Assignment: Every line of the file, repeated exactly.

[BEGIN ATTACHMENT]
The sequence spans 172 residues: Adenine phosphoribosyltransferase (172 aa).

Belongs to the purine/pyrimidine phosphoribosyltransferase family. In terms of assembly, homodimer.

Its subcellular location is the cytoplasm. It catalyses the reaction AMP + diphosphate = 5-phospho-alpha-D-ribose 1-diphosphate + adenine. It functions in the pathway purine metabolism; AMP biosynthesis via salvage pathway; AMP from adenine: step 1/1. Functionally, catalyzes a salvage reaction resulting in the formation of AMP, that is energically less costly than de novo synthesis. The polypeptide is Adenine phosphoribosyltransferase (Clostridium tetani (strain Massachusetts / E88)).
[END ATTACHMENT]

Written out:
The sequence spans 172 residues: Adenine phosphoribosyltransferase (172 aa).

Belongs to the purine/pyrimidine phosphoribosyltransferase family. In terms of assembly, homodimer.

Its subcellular location is the cytoplasm. It catalyses the reaction AMP + diphosphate = 5-phospho-alpha-D-ribose 1-diphosphate + adenine. It functions in the pathway purine metabolism; AMP biosynthesis via salvage pathway; AMP from adenine: step 1/1. Functionally, catalyzes a salvage reaction resulting in the formation of AMP, that is energically less costly than de novo synthesis. The polypeptide is Adenine phosphoribosyltransferase (Clostridium tetani (strain Massachusetts / E88)).